Assessment of Second-Opinion Strategies for Diagnoses of Cutaneous Melanocytic Lesions

JAMA Netw Open. 2019 Oct 2;2(10):e1912597. doi: 10.1001/jamanetworkopen.2019.12597.


Importance: Histopathologic criteria have limited diagnostic reliability for a range of cutaneous melanocytic lesions.

Objective: To evaluate the association of second-opinion strategies by general pathologists and dermatopathologists with the overall reliability of diagnosis of difficult melanocytic lesions.

Design, setting, and participants: This diagnostic study used samples from the Melanoma Pathology Study, which comprises 240 melanocytic lesion samples selected from a dermatopathology laboratory in Bellevue, Washington, and represents the full spectrum of lesions from common nevi to invasive melanoma. Five sets of 48 samples were evaluated independently by 187 US pathologists from July 15, 2013, through May 23, 2016. Data analysis was performed from April 2016 through November 2017.

Main outcomes and measures: Accuracy of diagnosis, defined as concordance with an expert consensus diagnosis of 3 experienced pathologists, was assessed after applying 10 different second-opinion strategies.

Results: Among the 187 US pathologists examining the 24 lesion samples, 113 were general pathologists (65 men [57.5%]; mean age at survey, 53.7 years [range, 33.0-79.0 years]) and 74 were dermatopathologists (49 men [66.2%]; mean age at survey, 46.4 years [range, 33.0-77.0 years]). Among the 8976 initial case interpretations, physicians desired second opinions for 3899 (43.4%), most often for interpretation of severely dysplastic nevi. The overall misclassification rate was highest when interpretations did not include second opinions and initial reviewers were all general pathologists lacking subspecialty training (52.8%; 95% CI, 51.3%-54.3%). When considering different second opinion strategies, the misclassification of melanocytic lesions was lowest when the first, second, and third consulting reviewers were subspecialty-trained dermatopathologists and when all lesions were subject to second opinions (36.7%; 95% CI, 33.1%-40.7%). When the second opinion strategies were compared with single interpretations without second opinions, the reductions in misclassification rates for some of the strategies were statistically significant, but none of the strategies eliminated diagnostic misclassification. Melanocytic lesions in the middle of the diagnostic spectrum had the highest misclassification rates (eg, moderately or severely dysplastic nevus, Spitz nevus, melanoma in situ, and pathologic stage [p]T1a invasive melanoma). Variability of in situ and thin invasive melanoma was relatively intractable to all examined strategies.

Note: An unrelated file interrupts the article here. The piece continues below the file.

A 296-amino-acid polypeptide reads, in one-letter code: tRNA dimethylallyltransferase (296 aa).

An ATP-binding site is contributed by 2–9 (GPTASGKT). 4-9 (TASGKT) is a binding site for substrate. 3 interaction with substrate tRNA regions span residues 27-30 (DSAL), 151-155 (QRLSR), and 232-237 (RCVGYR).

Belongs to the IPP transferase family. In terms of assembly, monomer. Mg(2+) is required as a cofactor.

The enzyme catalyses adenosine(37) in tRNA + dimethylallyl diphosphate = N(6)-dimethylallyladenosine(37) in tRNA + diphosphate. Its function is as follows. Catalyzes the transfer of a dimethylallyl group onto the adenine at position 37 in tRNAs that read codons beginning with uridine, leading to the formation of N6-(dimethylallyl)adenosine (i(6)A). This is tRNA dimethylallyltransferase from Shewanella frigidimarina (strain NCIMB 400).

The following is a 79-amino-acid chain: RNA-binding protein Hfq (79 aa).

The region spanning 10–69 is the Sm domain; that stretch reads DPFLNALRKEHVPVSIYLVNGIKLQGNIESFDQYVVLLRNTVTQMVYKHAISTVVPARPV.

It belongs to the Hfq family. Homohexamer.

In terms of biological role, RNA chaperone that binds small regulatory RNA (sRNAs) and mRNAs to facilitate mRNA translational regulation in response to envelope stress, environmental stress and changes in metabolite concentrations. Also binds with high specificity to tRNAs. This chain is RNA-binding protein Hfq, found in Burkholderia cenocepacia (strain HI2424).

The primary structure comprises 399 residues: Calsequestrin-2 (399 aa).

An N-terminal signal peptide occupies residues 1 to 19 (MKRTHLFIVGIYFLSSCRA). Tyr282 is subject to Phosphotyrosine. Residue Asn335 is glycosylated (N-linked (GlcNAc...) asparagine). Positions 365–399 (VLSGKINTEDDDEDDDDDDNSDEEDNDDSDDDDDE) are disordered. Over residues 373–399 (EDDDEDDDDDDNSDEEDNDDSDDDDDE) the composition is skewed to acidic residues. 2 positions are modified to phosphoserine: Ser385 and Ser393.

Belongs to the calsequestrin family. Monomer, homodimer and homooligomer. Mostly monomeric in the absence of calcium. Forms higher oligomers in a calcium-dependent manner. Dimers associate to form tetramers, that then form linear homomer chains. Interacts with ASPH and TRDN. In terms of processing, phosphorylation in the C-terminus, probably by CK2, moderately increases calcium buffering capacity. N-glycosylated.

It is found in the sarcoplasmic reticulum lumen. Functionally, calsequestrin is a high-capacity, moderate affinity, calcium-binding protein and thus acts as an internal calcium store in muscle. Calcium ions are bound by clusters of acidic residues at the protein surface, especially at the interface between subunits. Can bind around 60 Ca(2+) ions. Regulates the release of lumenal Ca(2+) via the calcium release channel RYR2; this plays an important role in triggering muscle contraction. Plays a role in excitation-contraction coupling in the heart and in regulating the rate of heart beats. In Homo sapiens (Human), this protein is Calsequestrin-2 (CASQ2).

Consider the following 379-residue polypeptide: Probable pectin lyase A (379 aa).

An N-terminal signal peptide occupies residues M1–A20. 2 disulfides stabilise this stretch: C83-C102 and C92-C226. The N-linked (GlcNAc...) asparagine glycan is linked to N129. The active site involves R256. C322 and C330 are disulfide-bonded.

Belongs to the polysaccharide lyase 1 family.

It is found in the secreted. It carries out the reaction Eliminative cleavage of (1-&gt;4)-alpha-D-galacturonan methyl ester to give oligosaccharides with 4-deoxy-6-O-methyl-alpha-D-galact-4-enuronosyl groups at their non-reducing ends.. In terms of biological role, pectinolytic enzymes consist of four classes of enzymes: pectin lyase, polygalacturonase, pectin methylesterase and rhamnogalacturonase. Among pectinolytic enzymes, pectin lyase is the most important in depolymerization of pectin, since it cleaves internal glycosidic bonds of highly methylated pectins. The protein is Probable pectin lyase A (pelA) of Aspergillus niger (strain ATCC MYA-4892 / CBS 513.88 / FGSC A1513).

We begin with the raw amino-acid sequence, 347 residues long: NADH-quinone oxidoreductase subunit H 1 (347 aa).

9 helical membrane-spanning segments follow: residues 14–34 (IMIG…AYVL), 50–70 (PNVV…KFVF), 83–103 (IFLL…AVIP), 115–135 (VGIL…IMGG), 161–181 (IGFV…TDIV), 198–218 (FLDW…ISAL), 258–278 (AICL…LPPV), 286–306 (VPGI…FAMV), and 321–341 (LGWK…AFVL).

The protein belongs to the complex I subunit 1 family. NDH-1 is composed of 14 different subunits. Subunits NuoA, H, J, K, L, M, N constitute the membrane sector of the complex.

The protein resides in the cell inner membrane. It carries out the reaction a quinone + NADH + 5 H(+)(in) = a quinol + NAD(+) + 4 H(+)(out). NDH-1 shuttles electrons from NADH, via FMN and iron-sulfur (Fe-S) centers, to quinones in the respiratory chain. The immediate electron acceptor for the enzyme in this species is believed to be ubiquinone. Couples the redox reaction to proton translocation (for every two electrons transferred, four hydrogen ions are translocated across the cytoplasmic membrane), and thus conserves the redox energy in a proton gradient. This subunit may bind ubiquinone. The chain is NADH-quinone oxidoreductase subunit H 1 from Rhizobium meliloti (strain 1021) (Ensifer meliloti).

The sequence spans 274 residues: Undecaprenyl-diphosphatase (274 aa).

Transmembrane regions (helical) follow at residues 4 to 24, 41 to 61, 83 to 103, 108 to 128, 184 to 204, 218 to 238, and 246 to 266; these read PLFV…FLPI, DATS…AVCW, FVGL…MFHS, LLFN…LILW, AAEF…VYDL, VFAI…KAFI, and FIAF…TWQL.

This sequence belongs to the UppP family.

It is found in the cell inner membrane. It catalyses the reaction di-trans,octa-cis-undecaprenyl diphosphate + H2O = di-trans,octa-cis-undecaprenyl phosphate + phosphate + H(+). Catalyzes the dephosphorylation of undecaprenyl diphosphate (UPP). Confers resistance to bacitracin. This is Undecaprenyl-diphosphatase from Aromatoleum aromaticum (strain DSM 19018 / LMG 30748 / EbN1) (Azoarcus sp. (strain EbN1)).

Conclusions and relevance: The results of this study suggest that second opinions rendered by dermatopathologists improve reliability of melanocytic lesion diagnosis. However, discordance among pathologists remained high.

Publication types

  • Research Support, N.I.H., Extramural

MeSH terms

  • Adult
  • Aged
  • Clinical Competence
  • Dermatologists
  • Diagnostic Errors / prevention & control
  • Diagnostic Errors / statistics & numerical data*
  • Female
  • Humans
  • Male
  • Melanoma / pathology*
  • Melanoma, Cutaneous Malignant
  • Middle Aged
  • Pathologists / standards
  • Pathologists / statistics & numerical data*
  • Referral and Consultation*
  • Skin Neoplasms / pathology*
  • Washington